Proposition 8-Homosexuals, Attacks on LDS Churches, and Freedom
By Mary Mostert
November 17, 2008
Passage of Proposition 8, an amendment to the California Constitution banning same-sex marriage in the state has been followed by organized attacks on Mormons, their churches and temples by angry homosexual and lesbian groups. Most commentators credit the large turnout of new black and Hispanic voters, who supported Barack Obama, for the strong support of Proposition 8. Yet, no Hispanic or black churches have been attacked. Only LDS churches and members have been targeted.
Of course, since it was primarily the black churches of American, under Martin Luther King, that lobbied extensively for the Civil Rights bill in 1963 and led the political rally for it in Washington in August of 1963, had the opponents of Prop 8 attacked the black churches for "political action" they would undoubtedly have been laughed at.
It seems to me that logic would dictate that the best real friends the homosexual and lesbian community have are the Mormons. The only epidemiological study to date on the life span of gay men concluded that sexually active gay and bisexual men lose up to 20 years of life expectancy. Other studies show the average practicing homosexual in the USA has a life expectancy of 41, if he does not get AIDS and 39 if he does. The problem is not their sexual orientation. The problem for everyone, whether homosexual or heterosexual, married, single, divorced, young or old, is how sexually active they are and what kind of "sex" is going on. Homosexual sex is considered wrong by practicing Christians, Jews, Muslims, Hindus and Buddhists and dangerous by medical doctors who repair the damage they often do to each other.
As most people know, The Church of Jesus Christ of Latter-day Saints has other Scriptures as well as the Bible. The Book of Mormon is the record of other civilizations on this continent, how they got here, thrived, decayed and were eventually totally destroyed. It warns all willing to pay attention, in or out of the LDS Church, that any group that follows the same path as those earlier civilizations will also be destroyed. If true, knowing why and how previous civilizations on this land were destroyed could give us some clues as to what we might avoid.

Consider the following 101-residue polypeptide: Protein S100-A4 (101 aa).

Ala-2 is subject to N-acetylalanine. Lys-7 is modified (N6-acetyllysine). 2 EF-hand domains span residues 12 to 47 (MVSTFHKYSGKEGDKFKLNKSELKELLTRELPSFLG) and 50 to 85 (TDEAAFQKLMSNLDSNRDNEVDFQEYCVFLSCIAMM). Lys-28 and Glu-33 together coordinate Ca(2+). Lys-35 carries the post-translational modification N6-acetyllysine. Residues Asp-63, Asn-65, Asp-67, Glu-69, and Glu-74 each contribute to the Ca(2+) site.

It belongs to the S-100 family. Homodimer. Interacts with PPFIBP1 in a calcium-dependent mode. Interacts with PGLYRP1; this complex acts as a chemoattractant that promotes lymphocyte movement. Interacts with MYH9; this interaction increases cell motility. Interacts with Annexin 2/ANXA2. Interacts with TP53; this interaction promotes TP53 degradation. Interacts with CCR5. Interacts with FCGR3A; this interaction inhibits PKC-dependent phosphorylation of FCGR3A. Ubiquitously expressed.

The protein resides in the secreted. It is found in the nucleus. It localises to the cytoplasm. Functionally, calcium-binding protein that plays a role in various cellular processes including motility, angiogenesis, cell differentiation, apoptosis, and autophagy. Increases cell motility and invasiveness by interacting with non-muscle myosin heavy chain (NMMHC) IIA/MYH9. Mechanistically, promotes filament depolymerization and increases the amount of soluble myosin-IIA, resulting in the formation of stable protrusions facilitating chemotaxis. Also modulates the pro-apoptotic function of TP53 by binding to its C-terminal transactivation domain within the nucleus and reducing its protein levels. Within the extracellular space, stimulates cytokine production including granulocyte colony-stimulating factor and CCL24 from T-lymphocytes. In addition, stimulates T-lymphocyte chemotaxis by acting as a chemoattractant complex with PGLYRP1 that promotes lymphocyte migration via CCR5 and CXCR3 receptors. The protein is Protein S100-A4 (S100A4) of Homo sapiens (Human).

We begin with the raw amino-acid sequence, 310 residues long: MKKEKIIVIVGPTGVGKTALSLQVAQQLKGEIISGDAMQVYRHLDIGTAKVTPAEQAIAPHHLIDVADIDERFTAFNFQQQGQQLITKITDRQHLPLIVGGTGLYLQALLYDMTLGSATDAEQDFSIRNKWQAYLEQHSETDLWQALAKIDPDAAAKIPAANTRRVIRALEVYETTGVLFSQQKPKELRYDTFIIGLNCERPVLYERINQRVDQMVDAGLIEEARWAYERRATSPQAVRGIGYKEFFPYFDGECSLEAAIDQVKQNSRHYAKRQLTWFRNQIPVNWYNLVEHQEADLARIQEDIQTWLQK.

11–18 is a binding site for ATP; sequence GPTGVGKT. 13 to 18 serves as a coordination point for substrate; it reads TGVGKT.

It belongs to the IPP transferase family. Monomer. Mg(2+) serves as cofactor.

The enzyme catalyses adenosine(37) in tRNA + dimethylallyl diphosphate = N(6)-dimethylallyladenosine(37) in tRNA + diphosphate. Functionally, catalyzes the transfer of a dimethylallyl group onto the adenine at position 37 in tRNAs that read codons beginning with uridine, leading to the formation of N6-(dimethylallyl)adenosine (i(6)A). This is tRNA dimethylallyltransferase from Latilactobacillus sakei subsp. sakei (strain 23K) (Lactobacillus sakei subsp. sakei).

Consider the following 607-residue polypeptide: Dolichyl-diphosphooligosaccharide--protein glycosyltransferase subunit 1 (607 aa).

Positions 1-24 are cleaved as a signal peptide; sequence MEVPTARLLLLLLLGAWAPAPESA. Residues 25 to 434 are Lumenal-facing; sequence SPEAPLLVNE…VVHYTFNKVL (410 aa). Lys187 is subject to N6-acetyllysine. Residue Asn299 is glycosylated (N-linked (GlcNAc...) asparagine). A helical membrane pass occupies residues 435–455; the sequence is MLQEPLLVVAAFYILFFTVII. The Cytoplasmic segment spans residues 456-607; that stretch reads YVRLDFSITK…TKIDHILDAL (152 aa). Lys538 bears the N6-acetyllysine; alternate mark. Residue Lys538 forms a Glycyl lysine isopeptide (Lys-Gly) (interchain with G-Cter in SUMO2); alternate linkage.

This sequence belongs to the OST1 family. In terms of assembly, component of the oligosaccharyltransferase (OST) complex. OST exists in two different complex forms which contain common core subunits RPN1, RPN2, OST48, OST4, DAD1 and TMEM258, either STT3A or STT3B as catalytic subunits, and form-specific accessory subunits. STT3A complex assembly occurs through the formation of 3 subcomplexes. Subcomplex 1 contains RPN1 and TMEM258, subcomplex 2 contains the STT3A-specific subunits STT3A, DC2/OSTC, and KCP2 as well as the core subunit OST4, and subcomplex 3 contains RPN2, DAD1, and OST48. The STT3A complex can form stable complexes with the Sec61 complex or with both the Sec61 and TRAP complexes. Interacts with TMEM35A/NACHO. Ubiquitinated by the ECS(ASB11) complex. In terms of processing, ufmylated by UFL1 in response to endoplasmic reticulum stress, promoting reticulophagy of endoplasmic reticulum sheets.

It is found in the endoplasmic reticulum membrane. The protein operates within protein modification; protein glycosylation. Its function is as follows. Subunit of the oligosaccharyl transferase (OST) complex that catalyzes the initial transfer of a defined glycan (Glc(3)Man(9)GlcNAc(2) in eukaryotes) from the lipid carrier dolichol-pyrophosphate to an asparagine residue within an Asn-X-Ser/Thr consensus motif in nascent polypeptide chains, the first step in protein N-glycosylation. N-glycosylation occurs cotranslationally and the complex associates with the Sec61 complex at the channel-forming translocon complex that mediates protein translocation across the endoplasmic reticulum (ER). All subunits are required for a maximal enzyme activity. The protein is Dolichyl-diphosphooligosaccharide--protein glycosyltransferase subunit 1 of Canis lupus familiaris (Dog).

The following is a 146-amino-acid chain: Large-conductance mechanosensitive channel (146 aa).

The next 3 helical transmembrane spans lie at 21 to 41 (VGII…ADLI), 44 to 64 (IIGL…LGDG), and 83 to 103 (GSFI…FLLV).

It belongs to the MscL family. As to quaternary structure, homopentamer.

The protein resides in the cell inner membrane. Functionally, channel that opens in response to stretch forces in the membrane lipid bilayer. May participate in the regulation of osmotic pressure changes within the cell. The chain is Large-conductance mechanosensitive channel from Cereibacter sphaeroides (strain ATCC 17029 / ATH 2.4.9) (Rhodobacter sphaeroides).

The Book of Mormon begins with the story of a Jewish family in Jerusalem, headed by Lehi, a minor prophet who was warned about 600 BC that the city would be destroyed. He was prompted to leave. They left, headed east, and eventually came to this land by boat, apparently by crossing the Pacific Ocean. They brought with them the records that had been written at that time containing parts of the Old Testament, including the Book of Isaiah. It also identifies this land as the "land of promise" that is preserved only for a "righteous people" (Book of Mormon, Ether 2:7-12). And it warns that any group of people who possess this land must serve "the true and only God," or they would be "swept off" this land."
How would that come about? Fairly early in the Book of Mormon two groups emerged - the followers of Nephi who remained a faithful follower of God and the followers of Laban, who was never much of a believer. The chapter titled Alma in the Book of Mormon, written about 526 years after the group arrived in this land and about 74 years before the birth of Jesus tells us about "A man of cunning device" and "of many flattering words" (Alma 46:10,13,17) named Amalickiah who led away "the hearts of many people to do wickedly, yea, and to seek to destroy the Church of God and to destroy the foundation of liberty which God had granted unto them or which blessing God had sent upon the face of the land for the righteous sake."
At that time the Nephite people were free and the head of their government, the chief judge in the land, was Pahoran. Moroni, was commander in chief of the Army, who believed that the Savior would come as promised in Isaiah. Moroni raised a banner that he called "the title of liberty" and prayed that God would bless his people with liberty as long as there were true believers in Christ. Moroni armed himself and went forth among the people to lead them to "support their liberty, their lands, their wives, and their children, and their peace, and that they might live unto the Lord their God, and that they might maintain that which was called by their enemies the cause of Christians." (Alma 48:10)